I love the Kessler horns, but the Barones are different beasts all together. Their keywork metal is far stiffer, and more ornamental. Barones are very similar to P. Mauriet, but their QC is a bit better, and Phil opted for a few clever ergonomic pearls that neither the Kessler nor PM have. Are they better players, and do they last longer than Kesslers? Well, it depends what you prefer. I have access to all three makes of straight soprano, and own a Kessler Custom while two friends own a PM and Barone. All three horns were bought at the same time, are used about as much as the others, and are holding up equally well. Personally, I'd try a Barone before making a move. Your Kessler is their most basic model, but they're extremely functional for the price. Actually, I've always been fond of their tenors.
 

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I would definitely recommend you go with the Phil Barone sax. I've tried Kessler (never owned one) but Barone is a step up in my opinion. I have a tenor and an alto and both are amazing horns. I had a collection of saxes, wasn't really ever completely happy with any of them, but cleared out my collection after getting these. The quality is excellent, the sound is clear and focused, and I just feel like I have an amazing amount of control dynamically through all the registers. Intonation is great and both are very free blowing. Sounds like it fits your budget too, that was a huge selling point for me when I was looking (I prefer new over used too, although I've had some vintage horns, thought of other people's spit just grosses me out :white: )
Thanks!
Kristy
 

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Personally, I would never discourage anyone from buying a saxophone. I've tried a lot of Asian horns and Phil's is a good one.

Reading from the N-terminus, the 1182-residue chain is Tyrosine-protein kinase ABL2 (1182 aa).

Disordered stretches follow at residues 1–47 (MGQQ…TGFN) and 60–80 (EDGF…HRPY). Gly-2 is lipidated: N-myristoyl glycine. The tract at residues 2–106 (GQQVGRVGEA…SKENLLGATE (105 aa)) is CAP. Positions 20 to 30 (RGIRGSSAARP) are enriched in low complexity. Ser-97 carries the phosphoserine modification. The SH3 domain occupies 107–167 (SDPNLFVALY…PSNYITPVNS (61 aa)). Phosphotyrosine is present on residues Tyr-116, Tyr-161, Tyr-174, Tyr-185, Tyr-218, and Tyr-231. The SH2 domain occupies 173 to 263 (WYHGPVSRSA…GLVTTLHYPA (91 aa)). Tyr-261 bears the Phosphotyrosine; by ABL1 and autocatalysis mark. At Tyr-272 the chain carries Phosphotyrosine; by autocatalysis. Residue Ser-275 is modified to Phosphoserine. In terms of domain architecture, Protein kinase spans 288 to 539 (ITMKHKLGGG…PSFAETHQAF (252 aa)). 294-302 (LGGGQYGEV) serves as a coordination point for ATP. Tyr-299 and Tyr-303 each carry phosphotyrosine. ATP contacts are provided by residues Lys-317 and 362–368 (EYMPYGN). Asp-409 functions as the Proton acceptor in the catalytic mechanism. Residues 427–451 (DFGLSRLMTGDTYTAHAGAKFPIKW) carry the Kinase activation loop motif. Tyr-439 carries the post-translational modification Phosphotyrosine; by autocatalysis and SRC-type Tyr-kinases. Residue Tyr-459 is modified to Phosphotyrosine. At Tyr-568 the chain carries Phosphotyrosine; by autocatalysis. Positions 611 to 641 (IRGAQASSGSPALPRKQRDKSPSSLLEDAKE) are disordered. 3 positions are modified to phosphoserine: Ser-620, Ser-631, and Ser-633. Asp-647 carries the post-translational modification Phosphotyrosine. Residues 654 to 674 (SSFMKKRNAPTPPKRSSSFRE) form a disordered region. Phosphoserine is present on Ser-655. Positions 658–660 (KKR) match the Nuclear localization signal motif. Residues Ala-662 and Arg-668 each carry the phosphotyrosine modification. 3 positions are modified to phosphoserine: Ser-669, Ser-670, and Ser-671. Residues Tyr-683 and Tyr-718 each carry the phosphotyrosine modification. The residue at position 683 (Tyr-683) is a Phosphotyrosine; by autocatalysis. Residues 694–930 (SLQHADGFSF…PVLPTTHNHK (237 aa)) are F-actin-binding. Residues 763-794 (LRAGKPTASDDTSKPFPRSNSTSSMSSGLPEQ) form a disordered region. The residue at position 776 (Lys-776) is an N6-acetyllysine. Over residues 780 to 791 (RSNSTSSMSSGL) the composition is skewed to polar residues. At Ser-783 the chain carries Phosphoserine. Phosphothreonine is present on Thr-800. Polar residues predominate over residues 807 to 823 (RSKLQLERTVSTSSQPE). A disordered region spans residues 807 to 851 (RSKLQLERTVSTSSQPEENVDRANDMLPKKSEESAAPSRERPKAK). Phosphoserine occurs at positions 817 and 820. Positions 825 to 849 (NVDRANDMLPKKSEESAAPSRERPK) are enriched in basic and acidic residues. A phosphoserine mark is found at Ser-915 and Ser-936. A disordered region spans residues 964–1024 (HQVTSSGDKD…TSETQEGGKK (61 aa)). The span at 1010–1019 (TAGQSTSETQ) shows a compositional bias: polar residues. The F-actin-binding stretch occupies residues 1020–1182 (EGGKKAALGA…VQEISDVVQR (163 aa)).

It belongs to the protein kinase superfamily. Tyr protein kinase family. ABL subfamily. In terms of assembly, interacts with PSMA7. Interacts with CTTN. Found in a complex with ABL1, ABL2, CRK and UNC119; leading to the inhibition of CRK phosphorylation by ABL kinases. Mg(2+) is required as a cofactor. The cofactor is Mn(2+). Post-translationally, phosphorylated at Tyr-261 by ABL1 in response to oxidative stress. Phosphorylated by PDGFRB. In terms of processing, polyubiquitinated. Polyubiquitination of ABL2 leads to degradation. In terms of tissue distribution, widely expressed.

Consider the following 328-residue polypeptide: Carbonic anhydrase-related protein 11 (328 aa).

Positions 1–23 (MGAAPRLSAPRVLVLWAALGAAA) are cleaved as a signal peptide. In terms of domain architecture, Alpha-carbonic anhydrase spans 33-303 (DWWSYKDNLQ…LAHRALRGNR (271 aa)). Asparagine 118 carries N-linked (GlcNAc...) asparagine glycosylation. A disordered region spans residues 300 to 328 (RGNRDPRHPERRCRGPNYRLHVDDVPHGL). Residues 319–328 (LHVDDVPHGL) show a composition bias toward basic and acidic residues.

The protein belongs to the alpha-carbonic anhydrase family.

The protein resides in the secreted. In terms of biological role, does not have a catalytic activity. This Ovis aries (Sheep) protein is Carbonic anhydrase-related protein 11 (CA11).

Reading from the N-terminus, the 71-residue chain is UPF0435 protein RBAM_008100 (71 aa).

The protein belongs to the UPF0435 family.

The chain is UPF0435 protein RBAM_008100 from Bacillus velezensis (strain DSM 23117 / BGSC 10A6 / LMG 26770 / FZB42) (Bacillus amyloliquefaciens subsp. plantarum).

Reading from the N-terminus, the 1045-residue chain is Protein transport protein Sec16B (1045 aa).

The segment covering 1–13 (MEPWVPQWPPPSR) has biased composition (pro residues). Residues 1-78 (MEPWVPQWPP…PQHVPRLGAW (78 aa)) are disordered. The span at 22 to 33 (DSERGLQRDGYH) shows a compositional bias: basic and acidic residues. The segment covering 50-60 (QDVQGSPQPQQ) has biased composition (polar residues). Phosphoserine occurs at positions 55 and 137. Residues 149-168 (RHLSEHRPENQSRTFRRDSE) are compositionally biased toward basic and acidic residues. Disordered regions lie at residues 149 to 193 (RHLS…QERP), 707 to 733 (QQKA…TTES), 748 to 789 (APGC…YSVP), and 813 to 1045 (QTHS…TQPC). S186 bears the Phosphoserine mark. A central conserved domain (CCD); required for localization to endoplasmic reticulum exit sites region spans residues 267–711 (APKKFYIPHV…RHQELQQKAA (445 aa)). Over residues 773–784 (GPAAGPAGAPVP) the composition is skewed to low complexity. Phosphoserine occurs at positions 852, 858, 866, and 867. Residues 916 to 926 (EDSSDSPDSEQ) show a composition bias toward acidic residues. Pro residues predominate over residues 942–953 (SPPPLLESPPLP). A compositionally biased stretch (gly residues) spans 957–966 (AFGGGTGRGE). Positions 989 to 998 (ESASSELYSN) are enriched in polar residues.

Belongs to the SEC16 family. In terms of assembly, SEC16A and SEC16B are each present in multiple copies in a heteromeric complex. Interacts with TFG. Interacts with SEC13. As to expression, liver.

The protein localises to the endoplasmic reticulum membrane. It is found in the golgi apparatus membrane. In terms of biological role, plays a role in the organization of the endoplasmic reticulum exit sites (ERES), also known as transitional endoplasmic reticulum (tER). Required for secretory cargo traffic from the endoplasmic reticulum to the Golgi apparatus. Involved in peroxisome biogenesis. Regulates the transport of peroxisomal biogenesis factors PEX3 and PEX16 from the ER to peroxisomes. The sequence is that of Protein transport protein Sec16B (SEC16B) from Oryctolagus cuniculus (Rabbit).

But if you want to upgrade, I think you really should try a Yanagisawa or Yamaha before you make the move. They hold their value much better. Since you are at the stage where you may get attracted by something else down the road (we call that GAS or gear acquisition syndrome), the Japanese saxes will likely retain more cash value than a Taiwan tenor.

I have a mint Yani 990 tenor and it's great. There are a few others around for sale for 3 grand or less. A good used Yamaha 62 or 52 are also attractively priced.

How's that, Zoot? Cool answer?
 

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Discussion Starter #10
Personally, I would never discourage anyone from buying a saxophone. I've tried a lot of Asian horns and Phil's is a good one.

But if you want to upgrade, I think you really should try a Yanagisawa or Yamaha before you make the move. They hold their value much better. Since you are at the stage where you may get attracted by something else down the road (we call that GAS or gear acquisition syndrome), the Japanese saxes will likely retain more cash value than a Taiwan tenor.

I have a mint Yani 990 tenor and it's great. There are a few others around for sale for 3 grand or less. A good used Yamaha 62 or 52 are also attractively priced.

How's that, Zoot? Cool answer?
No Zoot, sorry, not a cool answer. I'm not interested if a sax will retain it's value because I'm not buying it for an investment. I'm also not interested in buying a used instrument. Additionally I don't want to spend $3000, that's why I specifically asked for comparisons between Kessler and Barone.
 

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My apologies but I wasn't asking what you thought of my response.

Phil puts out a fine sax.
 

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In in 2013, I purchased a new Kessler Custom Standard Tenor and it has been my primary gigging horn. I also own a Selmer Super Action 80 II tenor and a Trevor James Signature Custom tenor.